When we collapsed into the Bush recession, the private sector briefly ran a surplus (positive saving) and the government went into a large deficit; as we recovered, the deficit fell and the private sector resumed its spending spree (running big deficits). Finally, the global economic collapse after 2007 saw the return of record post-war government deficits and very large private sector surpluses as households and firms retrenched (trying to pay off debt). (See here: Deficit Hysteria Redux)
So here’s the real deal. For the foreseeable future the US will continue to run current account deficits. You can attribute that either to foreign “mercantilism” (policies to favour trade surpluses) or to American profligacy—it takes two to tango. Now, if the domestic private sector wants to run a surplus (spending less than its income) then by accounting identity the government budget deficit will equal the sum of the capital account surplus (the US current account deficit) and the domestic private sector surplus. Based on trends over the past three decades we can guess that is roughly 3% of GDP for each. By simple arithmetic that should not be beyond the capacity of any policymaker, 3+3=6, implying the overall government budget will be in deficit equal to 6% of GDP. Since state and local governments need to run balanced budgets and except in recession actually do run small surpluses, we are left with a federal budget deficit something above 6% of GDP. It will be lower in booms and higher in slumps; and it will be higher if our current account deficit is larger (as it has been in recent years whenever unemployment fell) and when the private sector wants to save (which it should do in order to de-lever its debt). (See here: MMP BLOG # 3 RESPONSES)
To be sure, any long term projection must be contingent—it will depend on those factors just enumerated. But anyone who is arguing for government deficit reduction and convergence to some small number (let us say below the Maastricht criteria of a budget deficit equal to 3% of GDP) must tell us what the implied private and foreign balances will look like. If the private sector is going to save 3% (equal to the budget deficit) then we must have a balanced current account—which implies a very large reduction of imports and increase of exports well beyond what any economist is projecting. If we are not going to bring down the current account deficit, then hitting the Maastricht criteria requires that our private sector move somehow from its current surplus that is well above 6% of GDP right down to zero. That is not only implausible, but it is dangerous. The implied implications at fixing a government deficit at a low level must be explored and justified. But that is not what Pete Peterson funds. He wants “research” that fuels the fires of hyperventilating deficit warriors.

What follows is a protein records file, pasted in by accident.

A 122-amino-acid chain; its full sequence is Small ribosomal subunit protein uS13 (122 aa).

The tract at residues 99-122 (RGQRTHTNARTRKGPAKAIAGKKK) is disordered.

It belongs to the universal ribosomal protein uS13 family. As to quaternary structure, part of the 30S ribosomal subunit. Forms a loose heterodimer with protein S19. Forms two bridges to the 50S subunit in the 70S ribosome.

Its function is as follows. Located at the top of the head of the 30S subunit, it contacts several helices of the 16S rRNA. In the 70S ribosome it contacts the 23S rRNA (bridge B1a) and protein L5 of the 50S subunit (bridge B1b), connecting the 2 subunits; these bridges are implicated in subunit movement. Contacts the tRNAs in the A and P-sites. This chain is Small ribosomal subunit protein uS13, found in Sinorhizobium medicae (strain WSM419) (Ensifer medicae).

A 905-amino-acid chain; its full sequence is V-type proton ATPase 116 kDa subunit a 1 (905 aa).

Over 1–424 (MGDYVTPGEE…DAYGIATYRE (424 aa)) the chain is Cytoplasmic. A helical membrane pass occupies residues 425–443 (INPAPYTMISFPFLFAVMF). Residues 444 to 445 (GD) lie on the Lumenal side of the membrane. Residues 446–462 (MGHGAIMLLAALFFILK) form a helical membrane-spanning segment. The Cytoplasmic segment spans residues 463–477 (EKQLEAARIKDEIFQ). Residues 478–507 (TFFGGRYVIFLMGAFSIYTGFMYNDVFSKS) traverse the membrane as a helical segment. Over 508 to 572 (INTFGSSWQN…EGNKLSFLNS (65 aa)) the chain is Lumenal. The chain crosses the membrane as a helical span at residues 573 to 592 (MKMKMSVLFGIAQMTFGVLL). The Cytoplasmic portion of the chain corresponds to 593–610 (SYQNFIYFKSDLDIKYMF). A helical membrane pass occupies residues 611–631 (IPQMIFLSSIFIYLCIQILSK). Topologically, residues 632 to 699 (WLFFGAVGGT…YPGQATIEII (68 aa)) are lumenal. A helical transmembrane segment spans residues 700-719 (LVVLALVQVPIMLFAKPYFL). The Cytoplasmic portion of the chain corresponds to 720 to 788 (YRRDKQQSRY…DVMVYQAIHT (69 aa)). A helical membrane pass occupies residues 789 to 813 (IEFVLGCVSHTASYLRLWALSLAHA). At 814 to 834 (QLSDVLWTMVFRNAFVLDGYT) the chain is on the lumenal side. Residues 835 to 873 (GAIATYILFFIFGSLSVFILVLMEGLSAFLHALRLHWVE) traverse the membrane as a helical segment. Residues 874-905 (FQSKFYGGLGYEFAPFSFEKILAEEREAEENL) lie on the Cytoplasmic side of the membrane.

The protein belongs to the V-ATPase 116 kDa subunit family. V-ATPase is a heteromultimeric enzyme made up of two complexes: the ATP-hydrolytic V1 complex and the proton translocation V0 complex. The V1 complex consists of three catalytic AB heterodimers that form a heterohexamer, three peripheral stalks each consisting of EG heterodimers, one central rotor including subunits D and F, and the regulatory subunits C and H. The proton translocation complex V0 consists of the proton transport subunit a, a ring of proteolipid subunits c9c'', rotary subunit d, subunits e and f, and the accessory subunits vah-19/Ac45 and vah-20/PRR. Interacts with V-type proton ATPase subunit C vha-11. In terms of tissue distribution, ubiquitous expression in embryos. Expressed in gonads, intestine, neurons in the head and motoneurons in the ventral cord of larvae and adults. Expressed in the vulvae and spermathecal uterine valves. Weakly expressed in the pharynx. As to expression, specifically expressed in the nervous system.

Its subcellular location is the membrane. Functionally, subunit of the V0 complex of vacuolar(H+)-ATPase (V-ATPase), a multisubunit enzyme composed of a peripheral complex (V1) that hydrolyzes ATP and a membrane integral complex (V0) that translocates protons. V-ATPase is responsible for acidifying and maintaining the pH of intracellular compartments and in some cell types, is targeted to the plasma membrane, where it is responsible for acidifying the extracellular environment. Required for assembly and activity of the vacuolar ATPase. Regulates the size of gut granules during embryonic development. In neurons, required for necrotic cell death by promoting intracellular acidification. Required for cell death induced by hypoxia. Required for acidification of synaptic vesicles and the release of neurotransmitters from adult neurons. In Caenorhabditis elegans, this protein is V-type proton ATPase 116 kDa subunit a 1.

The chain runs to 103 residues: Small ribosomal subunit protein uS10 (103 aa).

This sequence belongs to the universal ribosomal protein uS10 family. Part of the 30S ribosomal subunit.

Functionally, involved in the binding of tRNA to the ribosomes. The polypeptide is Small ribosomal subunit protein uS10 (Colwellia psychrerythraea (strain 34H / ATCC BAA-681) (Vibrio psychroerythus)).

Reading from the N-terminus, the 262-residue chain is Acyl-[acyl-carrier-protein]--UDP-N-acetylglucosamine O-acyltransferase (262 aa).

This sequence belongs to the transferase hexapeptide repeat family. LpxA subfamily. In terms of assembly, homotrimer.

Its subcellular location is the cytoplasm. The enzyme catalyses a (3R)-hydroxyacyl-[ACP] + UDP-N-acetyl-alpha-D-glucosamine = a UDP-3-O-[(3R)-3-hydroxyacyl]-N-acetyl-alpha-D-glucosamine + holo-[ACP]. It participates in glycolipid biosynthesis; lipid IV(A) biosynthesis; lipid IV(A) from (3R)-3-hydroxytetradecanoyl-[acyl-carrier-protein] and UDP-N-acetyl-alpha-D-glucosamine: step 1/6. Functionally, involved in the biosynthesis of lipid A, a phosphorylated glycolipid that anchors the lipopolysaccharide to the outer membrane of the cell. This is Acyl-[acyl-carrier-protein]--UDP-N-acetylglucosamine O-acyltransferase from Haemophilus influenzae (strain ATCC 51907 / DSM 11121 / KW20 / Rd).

Finally, how would a progressive—free of Peterson purse strings–approach the budgeting process? The best recent piece is here: The Case Against Intergenerational Accounting, The Accounting Campaign Against Social Security and Medicare. Full disclosure: I was a co-author but I am not too immodest to recommend it as my fellow authors were James Galbraith and Warren Mosler—two of the very best on the subject of budgets and deficits. I cannot do justice to the argument in a few paragraphs, but here is a quick summary. We first take on the “infinite horizon” forecasts of people like Peterson and David Walker, who calculate tens of trillions of dollars of “unfunded entitlements” due mostly to Medicare. (The RI budgeters obviously take this nonsense at face value, proposing budget fixes to slow down growth of Medicare costs in the distant future.) We discuss how silly it is to make extremely long period forecasts that require assumptions about a distant world that we cannot even imagine. Recall that the Clinton administration projected budget surpluses for 15 years (by identity that would mean destruction of private sector wealth for 15 years); 18 months later we were back to deficits. Deficit warriors carry their nonsense to infinity and beyond. (Our RI friends carried it through to “only” 2035—but how many of us are able to make firms plans about 2035? What odds do you want to place on any bet you are willing to make about events in 2035? President Bristol Palin vs Malia Ann Obama?)
We show how the intergenerational warriors adopt assumptions rigged to guarantee unsustainable trends—and we refer to Herb Stein’s quip that unsustainable trends will not be sustained. No need to worry about a projection that Medicare is going to run up $60 trillion of budget deficits due to health care costs that rise much faster than GDP. It will not happen for the simple reason that all households and firms would be bankrupted long before that (since, after all, they pay the majority of healthcare costs, and if those costs rise faster than GDP and wages and revenues they are, as we might put it in highly technical terms, screwed).